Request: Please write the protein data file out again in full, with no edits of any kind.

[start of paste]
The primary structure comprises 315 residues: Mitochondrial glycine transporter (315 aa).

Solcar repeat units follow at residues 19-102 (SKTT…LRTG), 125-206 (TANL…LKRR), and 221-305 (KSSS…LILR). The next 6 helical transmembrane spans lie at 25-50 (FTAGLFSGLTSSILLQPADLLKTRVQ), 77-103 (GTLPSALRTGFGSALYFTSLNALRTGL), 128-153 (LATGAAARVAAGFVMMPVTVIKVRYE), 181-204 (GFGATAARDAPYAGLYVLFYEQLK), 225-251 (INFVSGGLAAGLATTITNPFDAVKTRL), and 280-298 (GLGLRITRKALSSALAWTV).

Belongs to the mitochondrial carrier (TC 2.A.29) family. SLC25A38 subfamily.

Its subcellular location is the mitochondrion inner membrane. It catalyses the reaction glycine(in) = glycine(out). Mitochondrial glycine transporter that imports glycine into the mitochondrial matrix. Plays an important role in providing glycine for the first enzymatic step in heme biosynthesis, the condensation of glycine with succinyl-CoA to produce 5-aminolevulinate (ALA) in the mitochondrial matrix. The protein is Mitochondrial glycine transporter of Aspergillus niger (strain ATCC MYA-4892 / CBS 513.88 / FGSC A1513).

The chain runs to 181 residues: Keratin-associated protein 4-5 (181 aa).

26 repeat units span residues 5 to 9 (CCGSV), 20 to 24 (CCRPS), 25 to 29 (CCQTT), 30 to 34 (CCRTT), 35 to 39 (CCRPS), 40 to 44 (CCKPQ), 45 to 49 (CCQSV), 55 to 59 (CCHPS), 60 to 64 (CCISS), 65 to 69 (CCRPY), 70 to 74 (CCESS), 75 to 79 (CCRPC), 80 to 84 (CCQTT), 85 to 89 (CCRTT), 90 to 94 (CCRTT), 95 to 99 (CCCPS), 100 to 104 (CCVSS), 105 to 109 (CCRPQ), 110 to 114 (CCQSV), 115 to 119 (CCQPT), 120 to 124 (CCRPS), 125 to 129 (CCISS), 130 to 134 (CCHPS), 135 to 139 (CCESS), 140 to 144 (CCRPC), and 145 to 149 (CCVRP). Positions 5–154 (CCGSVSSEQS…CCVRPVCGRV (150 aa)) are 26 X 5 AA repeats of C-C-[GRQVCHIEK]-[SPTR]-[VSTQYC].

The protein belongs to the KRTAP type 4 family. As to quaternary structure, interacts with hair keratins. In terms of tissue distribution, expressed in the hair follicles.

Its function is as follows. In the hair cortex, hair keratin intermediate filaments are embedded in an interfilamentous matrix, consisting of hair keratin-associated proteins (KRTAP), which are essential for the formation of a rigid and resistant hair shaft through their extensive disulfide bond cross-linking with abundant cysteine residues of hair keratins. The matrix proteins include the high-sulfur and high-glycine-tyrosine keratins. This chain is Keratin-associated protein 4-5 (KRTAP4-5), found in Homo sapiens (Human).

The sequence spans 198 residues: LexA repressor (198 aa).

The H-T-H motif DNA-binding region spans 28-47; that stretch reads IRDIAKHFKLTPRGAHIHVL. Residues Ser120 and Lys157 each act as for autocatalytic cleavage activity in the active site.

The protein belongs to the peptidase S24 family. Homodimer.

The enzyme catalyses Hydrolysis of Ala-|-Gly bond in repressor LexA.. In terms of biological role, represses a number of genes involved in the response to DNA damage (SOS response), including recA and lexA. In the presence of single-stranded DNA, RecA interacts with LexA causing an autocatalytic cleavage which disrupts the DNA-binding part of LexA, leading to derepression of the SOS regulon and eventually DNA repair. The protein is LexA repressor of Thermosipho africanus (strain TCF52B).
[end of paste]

The primary structure comprises 315 residues: Mitochondrial glycine transporter (315 aa).

Solcar repeat units follow at residues 19-102 (SKTT…LRTG), 125-206 (TANL…LKRR), and 221-305 (KSSS…LILR). The next 6 helical transmembrane spans lie at 25-50 (FTAGLFSGLTSSILLQPADLLKTRVQ), 77-103 (GTLPSALRTGFGSALYFTSLNALRTGL), 128-153 (LATGAAARVAAGFVMMPVTVIKVRYE), 181-204 (GFGATAARDAPYAGLYVLFYEQLK), 225-251 (INFVSGGLAAGLATTITNPFDAVKTRL), and 280-298 (GLGLRITRKALSSALAWTV).

Belongs to the mitochondrial carrier (TC 2.A.29) family. SLC25A38 subfamily.

Its subcellular location is the mitochondrion inner membrane. It catalyses the reaction glycine(in) = glycine(out). Mitochondrial glycine transporter that imports glycine into the mitochondrial matrix. Plays an important role in providing glycine for the first enzymatic step in heme biosynthesis, the condensation of glycine with succinyl-CoA to produce 5-aminolevulinate (ALA) in the mitochondrial matrix. The protein is Mitochondrial glycine transporter of Aspergillus niger (strain ATCC MYA-4892 / CBS 513.88 / FGSC A1513).

The chain runs to 181 residues: Keratin-associated protein 4-5 (181 aa).

26 repeat units span residues 5 to 9 (CCGSV), 20 to 24 (CCRPS), 25 to 29 (CCQTT), 30 to 34 (CCRTT), 35 to 39 (CCRPS), 40 to 44 (CCKPQ), 45 to 49 (CCQSV), 55 to 59 (CCHPS), 60 to 64 (CCISS), 65 to 69 (CCRPY), 70 to 74 (CCESS), 75 to 79 (CCRPC), 80 to 84 (CCQTT), 85 to 89 (CCRTT), 90 to 94 (CCRTT), 95 to 99 (CCCPS), 100 to 104 (CCVSS), 105 to 109 (CCRPQ), 110 to 114 (CCQSV), 115 to 119 (CCQPT), 120 to 124 (CCRPS), 125 to 129 (CCISS), 130 to 134 (CCHPS), 135 to 139 (CCESS), 140 to 144 (CCRPC), and 145 to 149 (CCVRP). Positions 5–154 (CCGSVSSEQS…CCVRPVCGRV (150 aa)) are 26 X 5 AA repeats of C-C-[GRQVCHIEK]-[SPTR]-[VSTQYC].

The protein belongs to the KRTAP type 4 family. As to quaternary structure, interacts with hair keratins. In terms of tissue distribution, expressed in the hair follicles.

Its function is as follows. In the hair cortex, hair keratin intermediate filaments are embedded in an interfilamentous matrix, consisting of hair keratin-associated proteins (KRTAP), which are essential for the formation of a rigid and resistant hair shaft through their extensive disulfide bond cross-linking with abundant cysteine residues of hair keratins. The matrix proteins include the high-sulfur and high-glycine-tyrosine keratins. This chain is Keratin-associated protein 4-5 (KRTAP4-5), found in Homo sapiens (Human).

The sequence spans 198 residues: LexA repressor (198 aa).

The H-T-H motif DNA-binding region spans 28-47; that stretch reads IRDIAKHFKLTPRGAHIHVL. Residues Ser120 and Lys157 each act as for autocatalytic cleavage activity in the active site.

The protein belongs to the peptidase S24 family. Homodimer.

The enzyme catalyses Hydrolysis of Ala-|-Gly bond in repressor LexA.. In terms of biological role, represses a number of genes involved in the response to DNA damage (SOS response), including recA and lexA. In the presence of single-stranded DNA, RecA interacts with LexA causing an autocatalytic cleavage which disrupts the DNA-binding part of LexA, leading to derepression of the SOS regulon and eventually DNA repair. The protein is LexA repressor of Thermosipho africanus (strain TCF52B).